Two weeks ago, Europe’s highest court ruled that E.U. citizens have “the right to be forgotten” — in other, less poetic words, the right to request that search engines like Google remove unflattering or defamatory search results at an individual’s request.

The ruling was a bit of a shock, particularly for the search engine industry, now handed the unsavory (and unwieldy) logistical task of evaluating and processing an untold number of requests. On Friday, Google revealed how it plans to do that: through a (suspiciously well-hidden!) request form on its legal page, where petitioners can submit personal information, offending links, and justifications for the request.

The bulk of the form consists of the URL-removal section, which looks like this:

Interestingly, Google also requires that petitioners submit a photo of their driver’s licenses or national ID cards in order to verify identity; the company “often receives fraudulent removal requests from people impersonating others, trying to harm competitors, or improperly seeking to suppress legal information,” it explains.

Petitioners are also required to select “the country whose law applies to your request,” presumably to determine which Google domain will remove the result. Google has said, to the disappointment of some privacy activists, that if a German citizen requests a link come down, for instance, it will come down from — but not,, or any of the search engine’s other assorted domains.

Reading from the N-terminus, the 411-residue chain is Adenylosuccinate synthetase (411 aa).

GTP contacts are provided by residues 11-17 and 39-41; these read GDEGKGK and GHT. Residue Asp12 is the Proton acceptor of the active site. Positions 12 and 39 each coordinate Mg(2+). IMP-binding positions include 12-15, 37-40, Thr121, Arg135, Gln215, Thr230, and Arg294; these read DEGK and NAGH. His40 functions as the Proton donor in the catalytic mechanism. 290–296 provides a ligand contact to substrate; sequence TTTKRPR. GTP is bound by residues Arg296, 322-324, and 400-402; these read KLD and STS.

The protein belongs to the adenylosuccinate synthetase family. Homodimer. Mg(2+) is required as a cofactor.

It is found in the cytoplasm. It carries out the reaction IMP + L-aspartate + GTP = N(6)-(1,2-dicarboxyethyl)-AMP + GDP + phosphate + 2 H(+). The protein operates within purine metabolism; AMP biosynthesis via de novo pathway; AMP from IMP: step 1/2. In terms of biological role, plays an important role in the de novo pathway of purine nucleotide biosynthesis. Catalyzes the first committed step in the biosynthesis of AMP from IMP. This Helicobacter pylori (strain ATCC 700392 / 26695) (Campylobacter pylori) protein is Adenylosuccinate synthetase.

That alone guarantees the so-called “right to be forgotten” will be, well … incomplete. It also makes sure that requests are limited to EU residents. Americans who click through the various privacy options on Google’s legal page still get this message: is a US site regulated by US law. Google provides access to publicly available webpages, but does not control the content of any of the billions of pages currently in the index. Given this fact, and pursuant to Section 230(c) of the Communications Decency Act, Google does not remove allegedly defamatory material from our search results. You will need to work directly with the webmaster of the page in question to have this information removed or changed.

Their only other recourse? Get a court order.


Embarrassed by personal data on the web? You can now ask Google to remove it, in Europe, at least, via an online “Search Removal Request.” (Reuters)